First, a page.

Experience in RENAL
THOMAS E. STARZL, Ph.D., M.D.
PROFESSOR OF SURGERY,
UNIVERSITY OF COLORADO SCHOOL OF MEDICINE;
CHIEF, SURGICAL SERVICE,
VETERANS ADMINISTRATION HOSPITAL, DENVER, COLORADO
W. B. SAUNDERS COMPANYLondon1964
Although the possibility of organ homotransplantation has intrigued surgeons since antiquity, major strides toward this end have been achieved only in the past few years. Initially, progress was limited by lack of understanding of the processes involved in homograft rejection. Prior to the beginning of the Second World War, many physicians believed that homograft rejection was the consequence of a primary technical failure. In 1944 and 1945, Medawar published the classic studies which not only defined the events that transpired after the placement of skin homografts, but provided a rational explanation for the rejection process. He demonstrated that homografts behaved initially in much the same manner as autografts, but that they were eventually sloughed after a varying period of time. The histologic alterations in the transplants consisted of mononuclear cell infiltrates, a variety of vascular lesions, and eventual distortion or destruction of the normal architecture.
IMMUNOLOGIC REACTION OF HOST
Medawar's studies provided strong evidence that these phenomena were due to an immunologic reaction of the host to the foreign tissue (Fig. 1). The key observation in support of this concept was that once a homograft had been placed, a second graft from the same donor was destroyed in an accelerated fashion (second set reaction), suggesting the acquisition of host immunity. The immunity conferred by contact with the first graft was of long duration, and applied to all tissues subsequently transplanted from the same donor. The sensitization was specific, inasmuch as homografts from other donors were not rejected in an accelerated manner. A feeble quantitative effect was noted by Medawar, with more rapid rejection of larger than of smaller grafts.
These important observations were soon extended by Dempster and by Simonsen to whole organ homografts of the kidney, in which the mode of revascularization is quite different. Free skin grafts survive without immediate restitution of blood supply, revascularization occurring from the graft bed over a period of days. With kidneys, a blood supply is promptly restored by means of surgically performed vascular anastomoses. Despite this difference the fate of renal homografts was comparable in most respects to that previously described for skin.
The delay between exposure to a foreign graft and rejection has prompted comparisons between homograft immunity and the delayed tuberculin type sensitivity. However, the precise details of homograft immunity are not known. The nature and location of the antigen and of the resultant antibodies are matters on which there are conflicting opinions. There is abundant evidence that the reticuloendothelial system plays an important role in rejection (Fig. 1). After the placement of skin grafts, the regional lymph nodes become enlarged and packed with large lymphoid, reticulum, and plasma cells, while a similar reaction is seen in the subjacent graft bed. All vascularized homografts are ultimately invaded by lymphocytes and plasma cells during rejection. Work by Weaver, Algire, and Prehn has focused attention upon the small lymphocyte as the ultimate cellular agent of destruction (Fig. 2).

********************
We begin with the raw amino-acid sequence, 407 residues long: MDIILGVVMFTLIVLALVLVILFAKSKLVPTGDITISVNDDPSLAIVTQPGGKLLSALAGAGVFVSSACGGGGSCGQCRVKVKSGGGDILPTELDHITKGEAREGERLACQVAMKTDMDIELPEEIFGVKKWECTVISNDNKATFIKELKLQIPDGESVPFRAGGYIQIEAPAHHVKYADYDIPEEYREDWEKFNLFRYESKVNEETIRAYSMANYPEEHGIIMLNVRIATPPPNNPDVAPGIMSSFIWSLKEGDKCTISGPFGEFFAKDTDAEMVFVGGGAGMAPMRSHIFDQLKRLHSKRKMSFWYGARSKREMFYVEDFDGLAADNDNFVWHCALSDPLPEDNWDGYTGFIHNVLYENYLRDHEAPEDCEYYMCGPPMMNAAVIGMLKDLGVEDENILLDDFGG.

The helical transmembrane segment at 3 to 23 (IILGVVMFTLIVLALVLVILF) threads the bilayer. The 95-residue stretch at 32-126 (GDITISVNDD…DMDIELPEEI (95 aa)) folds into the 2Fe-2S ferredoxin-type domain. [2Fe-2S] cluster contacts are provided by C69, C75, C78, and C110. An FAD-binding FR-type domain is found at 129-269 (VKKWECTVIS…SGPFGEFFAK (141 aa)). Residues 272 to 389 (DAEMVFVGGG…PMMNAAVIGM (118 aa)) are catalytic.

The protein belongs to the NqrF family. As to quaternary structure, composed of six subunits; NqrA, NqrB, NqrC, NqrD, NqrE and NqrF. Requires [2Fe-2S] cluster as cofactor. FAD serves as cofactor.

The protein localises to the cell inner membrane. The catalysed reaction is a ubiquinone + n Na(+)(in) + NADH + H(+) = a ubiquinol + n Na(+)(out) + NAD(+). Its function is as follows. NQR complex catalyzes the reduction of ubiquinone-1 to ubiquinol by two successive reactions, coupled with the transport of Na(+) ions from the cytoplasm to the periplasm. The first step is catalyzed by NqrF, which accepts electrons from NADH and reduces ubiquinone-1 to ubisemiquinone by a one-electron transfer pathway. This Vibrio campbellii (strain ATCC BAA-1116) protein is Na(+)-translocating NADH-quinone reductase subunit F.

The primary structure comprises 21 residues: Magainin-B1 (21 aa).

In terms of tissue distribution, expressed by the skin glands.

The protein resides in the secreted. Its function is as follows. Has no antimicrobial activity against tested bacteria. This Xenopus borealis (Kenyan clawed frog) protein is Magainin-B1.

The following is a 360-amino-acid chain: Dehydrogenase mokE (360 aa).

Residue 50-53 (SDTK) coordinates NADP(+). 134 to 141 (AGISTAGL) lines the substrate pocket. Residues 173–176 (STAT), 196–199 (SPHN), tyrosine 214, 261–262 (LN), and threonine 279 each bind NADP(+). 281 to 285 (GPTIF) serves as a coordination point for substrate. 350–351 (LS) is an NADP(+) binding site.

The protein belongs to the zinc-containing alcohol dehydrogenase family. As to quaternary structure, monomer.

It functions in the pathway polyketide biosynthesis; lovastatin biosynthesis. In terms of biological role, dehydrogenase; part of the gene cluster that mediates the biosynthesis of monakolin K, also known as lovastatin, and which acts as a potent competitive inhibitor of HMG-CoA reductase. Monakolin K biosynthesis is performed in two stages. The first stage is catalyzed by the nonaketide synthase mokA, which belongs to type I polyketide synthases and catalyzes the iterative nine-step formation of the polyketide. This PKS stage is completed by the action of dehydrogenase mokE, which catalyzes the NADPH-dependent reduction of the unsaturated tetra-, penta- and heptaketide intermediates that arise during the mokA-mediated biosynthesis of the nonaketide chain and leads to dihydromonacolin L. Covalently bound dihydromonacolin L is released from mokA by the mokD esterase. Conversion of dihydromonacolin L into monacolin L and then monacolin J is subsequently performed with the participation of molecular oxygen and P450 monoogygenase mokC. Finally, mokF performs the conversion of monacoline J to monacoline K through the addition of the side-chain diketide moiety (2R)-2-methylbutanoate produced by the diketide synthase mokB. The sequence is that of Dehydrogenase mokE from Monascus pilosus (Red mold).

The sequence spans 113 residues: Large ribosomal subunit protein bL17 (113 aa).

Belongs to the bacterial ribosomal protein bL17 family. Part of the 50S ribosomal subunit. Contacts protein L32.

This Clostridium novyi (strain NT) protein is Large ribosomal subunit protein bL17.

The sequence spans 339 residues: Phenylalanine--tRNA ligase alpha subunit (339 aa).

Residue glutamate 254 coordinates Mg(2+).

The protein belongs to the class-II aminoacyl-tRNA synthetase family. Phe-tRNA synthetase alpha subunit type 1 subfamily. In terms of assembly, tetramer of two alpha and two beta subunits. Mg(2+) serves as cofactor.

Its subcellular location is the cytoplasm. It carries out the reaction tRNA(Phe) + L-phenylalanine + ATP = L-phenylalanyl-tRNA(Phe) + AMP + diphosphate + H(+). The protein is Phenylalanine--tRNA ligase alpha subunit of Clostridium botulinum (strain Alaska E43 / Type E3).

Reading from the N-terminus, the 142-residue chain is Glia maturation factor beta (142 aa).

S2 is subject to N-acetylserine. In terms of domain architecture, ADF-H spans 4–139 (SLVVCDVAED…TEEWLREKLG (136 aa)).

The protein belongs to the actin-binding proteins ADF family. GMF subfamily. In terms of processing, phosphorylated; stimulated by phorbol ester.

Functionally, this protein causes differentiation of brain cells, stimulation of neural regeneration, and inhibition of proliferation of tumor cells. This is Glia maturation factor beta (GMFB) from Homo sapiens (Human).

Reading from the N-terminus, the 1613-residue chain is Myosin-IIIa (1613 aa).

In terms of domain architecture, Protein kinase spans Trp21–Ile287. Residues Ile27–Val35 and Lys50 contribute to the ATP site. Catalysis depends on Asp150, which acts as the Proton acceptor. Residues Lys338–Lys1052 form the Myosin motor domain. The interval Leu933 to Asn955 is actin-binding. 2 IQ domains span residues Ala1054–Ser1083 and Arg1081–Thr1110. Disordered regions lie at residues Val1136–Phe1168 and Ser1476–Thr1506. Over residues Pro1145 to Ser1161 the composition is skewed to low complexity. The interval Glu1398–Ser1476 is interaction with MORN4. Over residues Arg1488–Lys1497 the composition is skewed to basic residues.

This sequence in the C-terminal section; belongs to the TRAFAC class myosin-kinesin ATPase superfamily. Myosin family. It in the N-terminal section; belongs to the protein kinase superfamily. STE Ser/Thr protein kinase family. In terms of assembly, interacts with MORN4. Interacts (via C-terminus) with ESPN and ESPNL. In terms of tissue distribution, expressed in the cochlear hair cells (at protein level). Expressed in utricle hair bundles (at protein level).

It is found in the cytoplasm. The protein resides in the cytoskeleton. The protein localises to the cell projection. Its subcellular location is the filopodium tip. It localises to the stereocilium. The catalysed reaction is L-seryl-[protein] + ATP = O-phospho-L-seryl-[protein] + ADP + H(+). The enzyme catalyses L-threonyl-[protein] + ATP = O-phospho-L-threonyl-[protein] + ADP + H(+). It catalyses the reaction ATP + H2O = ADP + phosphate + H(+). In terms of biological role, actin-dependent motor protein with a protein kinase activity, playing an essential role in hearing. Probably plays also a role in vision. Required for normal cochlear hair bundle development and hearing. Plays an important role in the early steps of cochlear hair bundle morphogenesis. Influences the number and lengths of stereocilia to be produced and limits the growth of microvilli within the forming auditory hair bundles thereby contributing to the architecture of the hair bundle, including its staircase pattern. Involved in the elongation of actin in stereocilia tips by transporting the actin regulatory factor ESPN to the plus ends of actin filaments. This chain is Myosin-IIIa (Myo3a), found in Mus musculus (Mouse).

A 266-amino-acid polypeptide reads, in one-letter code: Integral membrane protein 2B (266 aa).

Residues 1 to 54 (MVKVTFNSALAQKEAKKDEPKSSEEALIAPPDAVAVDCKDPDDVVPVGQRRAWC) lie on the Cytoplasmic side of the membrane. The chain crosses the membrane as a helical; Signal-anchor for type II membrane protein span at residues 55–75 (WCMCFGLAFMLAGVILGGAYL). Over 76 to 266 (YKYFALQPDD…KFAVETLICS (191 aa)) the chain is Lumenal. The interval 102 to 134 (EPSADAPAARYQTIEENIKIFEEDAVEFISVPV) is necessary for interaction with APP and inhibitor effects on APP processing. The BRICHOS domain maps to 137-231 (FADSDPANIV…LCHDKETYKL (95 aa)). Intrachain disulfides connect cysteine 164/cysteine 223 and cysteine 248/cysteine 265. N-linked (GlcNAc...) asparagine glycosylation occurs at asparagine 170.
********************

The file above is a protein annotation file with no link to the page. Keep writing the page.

Although it has been customary to think of homograft rejection primarily in terms of a host cellular response, recent evidence has pointed to the possibility that humoral factors may also be of great practical importance. Najarian and Feldman's investigations, which demonstrated the invocation of a presumed host humoral rejection factor by specifically sensitized tissues isolated in millipore chambers, is particularly pertinent in this respect.
Clinically, Murray and his associates and Hamburger have also drawn attention to the probability that sudden homograft failures could be due to humoral factors only, not only because of the rapidity of destruction of some grafts, but because histologic evidence of cellular infiltration has often not been present under these circumstances. Finally, evidence to be described within our own experience has suggested that some deleterious effects upon the homografted kidney must be explicable by mechanisms other than cellular invasion. These various lines of inferential evidence have led to considerable speculation that an important, if not vital, element of the rejection process may be an immunologically mediated process which involves the blood vessels, leading to a vascular catastrophe which either occurs independently or concomitantly with cellular invasion.
Methods of Altering Host's Reaction
Because of the evidence indicting an immunologic etiology for homograft rejection, it was natural that attention should be focused upon means of altering the immunologic capacity of the prospective host.